- Wealth PMS
RBI has released a report on Indian Residential Real Estate Prices. They use bank loan data to get an idea about housing prices. Since Banks appraise houses before giving loans on them, the RBI believes that “Banks and housing finance companies are comparatively practicable and reliable sources of property/house price data, due to their prominent role in institutional financing for housing as well as timely data availability in electronic form.”.
This is largely, a load of bull, because not just anecdotally but in real life, I have seen the way appraisals for projects are handled, and the appraiser is actually paid for stating that the house is worth X, and he will not get any future business if he says it is worth less than X. In a way, it’s like valuing a startup – it is worth what the other side is willing to pay for it, and the appraiser will believe that look, if people are buying it at X, it’s worth X.
So you will find big dichotomies in the RBI index and what’s on the ground. And even here, since values are based on “white” components only (that is, only the amount paid by cheque and a part of which has been taken through a loan) it will not really reflect reality. If you buy a house for 1 crore, and pay Rs. 30 lakh in cash, then your house value, according to the agreement, is only Rs. 70 lakh. Your loan will be 80% of that 70 lakh.
Recently, local authorities have increased “circle rates”, which is the minimum you can register your purchase for. The circle rates is what you pay “stamp duty” on, typically 4% to 7%, to the state government, which specifies these rates by area and sometimes, by apartment block.
The increase in circle rates is often long overdue – they stay the same for years, until the authorities realize prices have gone up, and then they bump it up. When prices fall, they rarely reduce circle rates, and it is often noticed that people pay stamp duty on a higher amount than actually paid. (Because the circle rates are now higher than market rates!)
For instance the 1 crore house that was 70:30, might now move to 80:20 (80 lakh white, 20 lakh black), because circle rates are higher. If prices drop, it will then become 80:10 – since the 80 is fixed according to the circle rate.
Since circle rates are up, white components of the price are going to be higher. Which means loan values will be higher, and appraised prices will be higher. So even if overall prices are dropping, what will appear is that housing prices are going up, if you look purely at bank appraisals.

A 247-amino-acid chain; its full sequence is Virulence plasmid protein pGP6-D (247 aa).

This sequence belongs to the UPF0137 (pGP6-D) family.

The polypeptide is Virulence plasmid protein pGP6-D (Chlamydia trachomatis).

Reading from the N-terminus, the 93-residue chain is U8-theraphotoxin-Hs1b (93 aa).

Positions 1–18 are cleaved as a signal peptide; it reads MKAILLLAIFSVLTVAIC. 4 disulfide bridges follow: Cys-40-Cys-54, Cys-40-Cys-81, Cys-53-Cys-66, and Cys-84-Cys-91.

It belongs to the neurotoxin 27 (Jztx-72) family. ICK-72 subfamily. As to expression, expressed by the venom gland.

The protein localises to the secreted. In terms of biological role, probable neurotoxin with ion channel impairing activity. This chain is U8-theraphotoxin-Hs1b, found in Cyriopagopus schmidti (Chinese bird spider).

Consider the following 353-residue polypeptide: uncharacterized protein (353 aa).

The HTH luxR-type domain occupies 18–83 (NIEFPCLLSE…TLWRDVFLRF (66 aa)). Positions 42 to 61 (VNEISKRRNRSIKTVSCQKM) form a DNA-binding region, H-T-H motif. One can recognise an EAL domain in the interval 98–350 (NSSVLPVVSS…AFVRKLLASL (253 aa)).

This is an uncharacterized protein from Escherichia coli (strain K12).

Which means housing price data, and changes are unreliable in this report.
With all these in mind, let’s see what the RBI says the housing market is up to. We do not believe the house price numbers, as they involve lack of reality due to the factors above. But what we can discern is how leveraged the loan market is, today, and there are some interesting metrics there.
The RBI paper only covers cities (Mumbai, Hyderabad, Delhi etc.). They look at the (appraised) price of a house, and then tell us how many months of income the price is, compared to the borrower’s income. This is an interesting statistic, and it turns out India is pretty much at prices that are about 5 years of income.
Now five years doesn’t sound extreme. But we have argued earlier at Capital Mind that the ratio is not universally comparable. That the price-to-income should be based on what interest rates are, and a ratio of 7 may be small if mortgages are available at 3%, and even 4 may be too high.
Since we believe prices are actually higher (due to black component etc.) this ratio is likely to be even higher than the 5 levels reported.
How much, as a percentage of your gross income, would you pay to own a house? Turns out, the India wide average is as high as 40%.
This is a combination of both interest rates and prices. As interest rates have been flat (and only now, falling) prices or housing loan outstandings have changed so that the monthly installments are 40% of income.
Note: Typically incomes mentioned are gross. So you pay 40% to the bank, another 20% or so to the government and have the rest to live on.
40% is quite high. The US determines that the limit at which debt-to-income becomes too much is 43%. That’s total debt (including car and other loans). At average 40% EMI to Income only for housing, we seem to be living on the edge.
While the data on pricing, in our opinion, is not reliable, what it tells us about is whether India is living in affordable territory in urban real estate – at 40% of income, EMIs are at very high levels. If we should have a crisis that involves job losses or a cut in incomes, these loans are going to be in some serious trouble and will need to be restructured.